The largest tree in the world wears a peculiar apron made of aluminum foil these days. California firefighters have put the lower two meters of the thick trunk of the sequoia, named after the American Civil War General William Sherman, in the silver cover in Sequoia National Park to protect it from an approaching forest fire. Not only the Sherman tree, but almost all of the huge, ancient conifers in the park, often more than ten meters in diameter, are now wrapped in the heat-repellent film. "We want to avoid a disaster like last year," says the superintendent of the national park, Clayton Jordan.

At that time, more than 10,000 sequoias burned in the so-called Castle Fire. This corresponds to about ten percent of all this giant tree species, which only occurs in California's Sierra Nevada. Nobody knows exactly how many trees of the species Sequoiadendron giganteum there are in the granite mountains. However, experts had estimated that there could be a total of up to 120,000 copies. Only trees with a trunk diameter of more than 1.20 meters are counted. Younger and thinner trees are not included in the statistics. These sequoias occur only on the western slopes of the mountains between Lake Tahoe in the north and the county town of Visalia in the south in a narrowly limited altitude range between 1400 and 2400 meters. In total there are about 80 stalls of Sequoias in this area,whose thick bark appears wonderfully red in favorable light - hence the American name Mountain Redwoods.

Forest fires are important for reproduction

The tree can live up to 3,000 years old, and fire plays an important role in the life cycle of the species. Despite its enormous size - the Sherman Tree, for example, is nearly 90 meters high - its cones are barely larger than a plum tree.

However, the seeds stuck in it can only sprout if they are brought to life by flames.

Forest fires are therefore important for the reproduction of this unique tree species.

In addition, the bark of these trees is so thick that light fires do not cause any major damage.

However, the flames are only life-giving for the sequoias if they are not too hot. Before the California Sierra Nevada was largely settled about 170 years ago because of the gold rush, most of the forest fires there were quite tame. Frequent fires, kindled by lightning, prevented large amounts of dry undergrowth and dead branches from building up on the forest floor. The Native Americans did the rest with self-set fires to keep the forests largely free of easily combustible deadwood.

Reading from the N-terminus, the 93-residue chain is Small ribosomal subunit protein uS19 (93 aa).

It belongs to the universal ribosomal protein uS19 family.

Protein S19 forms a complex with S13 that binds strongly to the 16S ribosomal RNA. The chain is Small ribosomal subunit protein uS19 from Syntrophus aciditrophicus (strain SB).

For more than a century, the strategy of the white settlers to fight fires stood in the way of this natural fire cycle.

Forest fires had to be fought intensively immediately.

As a result, more and more old combustible material accumulated in the forests.

There is now so much “fuel” along the western slopes of the Sierras Nevada that almost any forest fire can turn into a catastrophe.

Little chance of survival as soon as they burn

One of the dramatic examples of such extremely hot fire behavior was last year in Tulare County, which includes large parts of the Sequoia National Park and the national forest of the same name.

The Castle Fire, ignited by lightning, burned for four and a half months, eating its way through 700 square kilometers of wooded area.

It also recorded 20 of the approximately 80 stands of sequoias in the Sierra Nevada.

The flames were sometimes so hot and blazed so high that they reached the tops of even large sequoias.

As soon as they burn, the trees have little chance of survival, because once all the branches are burned, the delicate needles cannot regenerate and the tree dies.

After the Castle Fire only finally went out this January, biologists Nathan Stephenson of the United States Geological Survey and Christy Brigham of Sequoia Park spent weeks in the devastated wooded area.

On foot and from the helicopter, they counted all the burnt sequoia trees in the 20 stalls that were hit by the fire.

The resulting number was as shocking to biologists as it was to the California public.

Around 10,000 sequoias, a good tenth of the total population of these iconic plants, fell victim to the fire.

Protect aprons made of aluminum foil

To prevent a similar fire disaster this summer, the fire fighters who specialize in forest fires developed protective measures for the sequoia trees. This includes setting fire to scrub and dead wood in the Sequoia stands under controlled conditions - and protecting the largest trees with aluminum foil from the flames from spreading.

The next few days will show how effective these measures are. At the moment, two fires that were ignited by lightning almost two weeks ago are burning again in Sequoia National Park. It is expected that the two fires will unite in the coming days, which will then threaten what is probably the most famous sequoia tree. In this so-called Giant Forest there are not only the General Sherman Tree, but dozens of other similarly huge sequoias.

Usually several hundred thousand people visit the stand every year - but at the moment the whole area is completely closed. Even the employees of the park administration and the rangers had to leave the forest. Apart from the rustling of the aluminum foil in the wind, it is therefore unusually quiet in the park - only occasionally you can hear the roar of a tanker, spraying water and fire extinguishers on the active fires.